At this point you have a folder like this, with all the tracks, f.i if it's a live gig
    [Band Name - YYYY-MM-DD Venue, City, Country [AUD or SBD]
    01 - [track 1].flac
    02 - [track 2].flac
    03 - [track 3].flac
    etc.

    or if it's a studio album

    [Band Name - Album title (YYYY) [original media format]
    01 - [track 1].flac
    02 - [track 2].flac
    03 - [track 3].flac
    etc.

    at this point you could use OCD to scan the folder and acquire all the tracks and titles, it will be easier if you used before doing this programs like monkey's audio to tag the flac files, so OCD will directly acquire them and you're job is done.

    About the scans, for vinyl it's easy as you should scan the covers and normally they will fit with few fixes the CD-case format.. about the tapes, you need to scan and and edit as best the cover to fit the cd cases (normally you have to re-design the cover)

    Cheers
    Gagliem
    Last edited by Gagliem; 08-26-2013 at 02:49 PM.

  6. #6
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    I will add a note about transferring the analog media. Get the highest levels without adding distortion, and DO NOT edit those original transfers. Burn a couple of copies of the WAV files and store them away. Audio restoration software keeps on getting better and better.. especially with those live recordings. And of cours be sure to include a nice long selection of silence from the tapes to be used in noise and hiss elimination. Very useful.. again with impovements in restoration software that WILL come along.

    You probably know all that, but it wasn't mentioned... so just for those that may be new to the "art"

    fred

  7. #7

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    Yes frederf, I know what you wrote but you're definitely right to mention it as I forgot those new to this art, also you're making me laugh while writing this, because now you make me realize I have a ton of dvds storing all the raw wavs, plus minimum 1TB of recordings remastered.. I'm a complete lunatic :-D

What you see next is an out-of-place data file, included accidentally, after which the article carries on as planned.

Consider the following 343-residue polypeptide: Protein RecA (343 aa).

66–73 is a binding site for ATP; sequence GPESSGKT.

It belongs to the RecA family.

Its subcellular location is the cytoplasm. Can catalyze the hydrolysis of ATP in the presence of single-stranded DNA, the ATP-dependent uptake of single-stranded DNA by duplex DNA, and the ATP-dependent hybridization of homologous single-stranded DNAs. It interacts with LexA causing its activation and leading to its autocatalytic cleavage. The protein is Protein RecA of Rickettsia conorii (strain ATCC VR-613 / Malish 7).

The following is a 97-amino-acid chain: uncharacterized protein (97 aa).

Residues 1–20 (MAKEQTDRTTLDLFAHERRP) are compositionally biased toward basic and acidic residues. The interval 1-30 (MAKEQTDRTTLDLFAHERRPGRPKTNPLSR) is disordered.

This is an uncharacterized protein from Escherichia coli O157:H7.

Well, you're right about hiss reduction, minimum you have to leave 1-2 secs of silence recording for each side (tape and vinyl), especially if each side has a different recording, so the hiss may vary and it has to be applied different hiss analysis and reduction.. also if one side has different tracks recorded, each track should have is 1-2secs of silence.

    At this point, another thing I didn't mention but it could be useful in vinyl transfer:
    if who wants to transfer a vinyl recording to pc doesn't have modern turntables with RIAA equalization built-in, it should be used old preamplifiers which have it and then connect these one to the soundcard inputs, if this can't be done, the recording level would be very low and even if raising the volume, the reult would be a sound with too much low frequencies and with almost no bass... the last chance is to use audacity and perform on the wav file the following steps, using from menu Effect > Equalization, then when the eq window appears, going to "select curve" and choose RIAA and apply this to the whole wav.

    Hope this could help...

    Cheers
    Ema
    Last edited by Gagliem; 08-27-2013 at 10:08 PM.

  8. #8

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    All good tips, guys! And I do love using Audacity for my files. I'm sure I haven't looked into ALL the features of Audacity yet, but I'm still learning. It seems I'm finding new things to do with Audacity all the time. It makes for a great audio editor, too, if you're trying to splice different sources together. Say you have a 4-hour long radio show, that you taped on 3 separate tapes. You can edit them all together into one file, and save the original file in a lossless format. Then download it to whatever personal device suits your fancy. I like that you can also grab snippets of audio, as well, for special projects. Also good for restoring the sound of those old tapes on their last legs. Anyone with old mixtapes can tell you how priceless some of them are, so restoration will at least preserve the sound, and maybe a few memories, too!